• Stella Resident, Dept. of Neurology, Faculty of Medicine Sam Ratulangi University, Prof. Dr. R. D. Kandou Hospital, Manado, Indonesia
  • Sekplin A. S. Sekeon Neurology Consultant, Pain Division, Dept. of Neurology, Prof. Dr. R. D. Kandou Hospital, Manado, Indonesia
  • Melke J. Tumboimbela Neurology Consultant, Neurovascular and Stroke Division, Dept. of Neurology, Prof. Dr. R. D. Kandou Hospital, Manado, Indonesia


myofascial pain syndrome, trigger points, dry needling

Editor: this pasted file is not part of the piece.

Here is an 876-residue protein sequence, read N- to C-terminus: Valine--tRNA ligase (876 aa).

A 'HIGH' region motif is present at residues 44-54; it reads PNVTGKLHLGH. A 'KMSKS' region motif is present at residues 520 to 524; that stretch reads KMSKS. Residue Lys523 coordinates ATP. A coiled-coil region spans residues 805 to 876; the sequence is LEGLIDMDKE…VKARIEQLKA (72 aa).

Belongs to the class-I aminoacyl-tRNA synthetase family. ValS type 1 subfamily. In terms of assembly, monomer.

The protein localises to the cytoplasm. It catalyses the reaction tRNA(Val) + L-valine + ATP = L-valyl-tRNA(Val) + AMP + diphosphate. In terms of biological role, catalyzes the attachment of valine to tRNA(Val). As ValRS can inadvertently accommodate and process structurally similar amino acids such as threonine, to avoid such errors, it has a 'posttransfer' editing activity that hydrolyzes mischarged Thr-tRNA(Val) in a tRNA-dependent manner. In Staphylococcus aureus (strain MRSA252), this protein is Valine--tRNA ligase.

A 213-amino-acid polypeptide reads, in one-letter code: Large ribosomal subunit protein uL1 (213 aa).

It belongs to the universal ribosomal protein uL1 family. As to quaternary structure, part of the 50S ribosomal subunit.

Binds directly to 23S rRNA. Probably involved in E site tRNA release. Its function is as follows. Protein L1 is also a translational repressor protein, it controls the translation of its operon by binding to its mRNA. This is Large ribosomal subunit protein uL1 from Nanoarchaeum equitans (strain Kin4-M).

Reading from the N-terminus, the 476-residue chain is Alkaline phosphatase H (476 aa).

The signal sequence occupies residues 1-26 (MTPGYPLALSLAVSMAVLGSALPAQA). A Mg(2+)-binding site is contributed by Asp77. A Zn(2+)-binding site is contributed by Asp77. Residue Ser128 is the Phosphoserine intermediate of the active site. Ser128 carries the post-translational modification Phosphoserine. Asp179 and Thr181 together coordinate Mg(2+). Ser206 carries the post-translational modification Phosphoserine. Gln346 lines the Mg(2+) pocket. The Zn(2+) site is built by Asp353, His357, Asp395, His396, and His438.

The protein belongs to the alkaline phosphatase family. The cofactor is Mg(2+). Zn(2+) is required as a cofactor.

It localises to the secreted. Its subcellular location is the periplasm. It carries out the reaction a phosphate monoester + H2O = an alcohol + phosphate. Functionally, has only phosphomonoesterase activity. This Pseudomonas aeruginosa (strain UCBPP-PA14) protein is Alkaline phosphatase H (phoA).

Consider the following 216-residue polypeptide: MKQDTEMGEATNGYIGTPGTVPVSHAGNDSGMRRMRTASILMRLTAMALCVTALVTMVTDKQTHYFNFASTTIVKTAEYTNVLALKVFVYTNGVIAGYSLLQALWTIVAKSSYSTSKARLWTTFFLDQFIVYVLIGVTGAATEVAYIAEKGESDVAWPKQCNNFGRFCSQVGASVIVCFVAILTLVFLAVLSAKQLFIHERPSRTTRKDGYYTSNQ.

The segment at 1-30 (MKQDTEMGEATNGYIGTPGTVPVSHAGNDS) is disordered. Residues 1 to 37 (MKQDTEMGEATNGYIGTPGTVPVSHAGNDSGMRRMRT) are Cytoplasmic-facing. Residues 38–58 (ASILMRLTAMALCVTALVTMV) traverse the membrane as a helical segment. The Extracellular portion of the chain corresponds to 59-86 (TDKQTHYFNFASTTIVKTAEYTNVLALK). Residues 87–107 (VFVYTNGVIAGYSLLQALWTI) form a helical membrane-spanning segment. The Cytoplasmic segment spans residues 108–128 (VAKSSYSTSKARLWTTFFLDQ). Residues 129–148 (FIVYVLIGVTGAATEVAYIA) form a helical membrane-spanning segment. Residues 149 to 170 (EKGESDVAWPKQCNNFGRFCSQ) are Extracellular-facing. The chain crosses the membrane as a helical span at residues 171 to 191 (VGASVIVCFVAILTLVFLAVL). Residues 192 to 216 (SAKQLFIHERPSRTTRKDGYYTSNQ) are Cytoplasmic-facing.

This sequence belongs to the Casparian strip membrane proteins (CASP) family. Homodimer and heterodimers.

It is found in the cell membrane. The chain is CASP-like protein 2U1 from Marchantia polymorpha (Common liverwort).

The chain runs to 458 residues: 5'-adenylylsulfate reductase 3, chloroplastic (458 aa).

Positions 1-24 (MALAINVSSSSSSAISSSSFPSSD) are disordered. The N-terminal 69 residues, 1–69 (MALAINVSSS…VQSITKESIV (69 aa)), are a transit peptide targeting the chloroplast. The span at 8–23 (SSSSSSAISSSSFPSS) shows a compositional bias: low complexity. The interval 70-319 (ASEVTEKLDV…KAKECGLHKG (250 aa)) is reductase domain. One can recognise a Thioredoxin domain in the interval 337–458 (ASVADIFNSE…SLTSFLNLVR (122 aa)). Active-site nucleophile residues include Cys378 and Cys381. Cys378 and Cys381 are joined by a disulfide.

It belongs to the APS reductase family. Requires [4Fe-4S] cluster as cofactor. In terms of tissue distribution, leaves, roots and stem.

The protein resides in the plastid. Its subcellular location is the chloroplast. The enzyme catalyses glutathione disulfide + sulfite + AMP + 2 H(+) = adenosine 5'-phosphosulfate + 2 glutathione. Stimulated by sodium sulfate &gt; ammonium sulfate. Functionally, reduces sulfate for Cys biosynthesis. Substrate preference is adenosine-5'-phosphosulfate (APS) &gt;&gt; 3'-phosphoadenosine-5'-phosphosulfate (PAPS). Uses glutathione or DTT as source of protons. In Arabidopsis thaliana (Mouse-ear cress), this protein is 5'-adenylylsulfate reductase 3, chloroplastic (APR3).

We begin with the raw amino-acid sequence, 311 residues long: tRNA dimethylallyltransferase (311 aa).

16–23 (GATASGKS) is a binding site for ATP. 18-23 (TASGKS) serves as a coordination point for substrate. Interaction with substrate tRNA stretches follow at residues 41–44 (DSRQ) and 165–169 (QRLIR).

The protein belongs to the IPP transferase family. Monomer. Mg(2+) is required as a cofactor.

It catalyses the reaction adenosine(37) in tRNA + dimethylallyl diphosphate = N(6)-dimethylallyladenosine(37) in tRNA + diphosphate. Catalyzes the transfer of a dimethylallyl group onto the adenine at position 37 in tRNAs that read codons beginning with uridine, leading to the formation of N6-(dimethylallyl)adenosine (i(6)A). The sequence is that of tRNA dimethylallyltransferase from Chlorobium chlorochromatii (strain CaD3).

Myofascial pain syndrome is characterized by regional pain originating from hyperirritable spots located within taut bands of skeletal muscle, known as palpable myofascial trigger points (MTrPs).1,2,3 It affects a majority of the general population, impairs mobility, causes pain, and reduces the overall sense of well-being4.Reliably establishing the prevalence of MPS proves to be challenging, as there are no widely accepted diagnostic criteria.5 Trigger points are thought to occur as a result of muscle overuse ormuscle trauma or psychological stress. Myofascial pain syndrome is collection of the sensory, motor, and autonomic symptoms that include local and referred pain, decreased range of motion, and weaknes4.The reliability of MTrP diagnosis has long been a debatable point in the medical literature, because there had been no laboratory or imaging technique that was capable of confirming the clinical diagnosis.3 A careful history and physical exam remain the cor­nerstone of effective diagnosis5. Reating the underlying etiology is currently the most widely accepted strategy for MPS therapy. If the root cause is not properly treated, MTrPs may reactivate and MPS may persist.1 Various methods of MTrP treatment are available but there are currently no clinical guidelines so clinicians are required to balance the evidence, their clinical experience and the patient’s preferences.6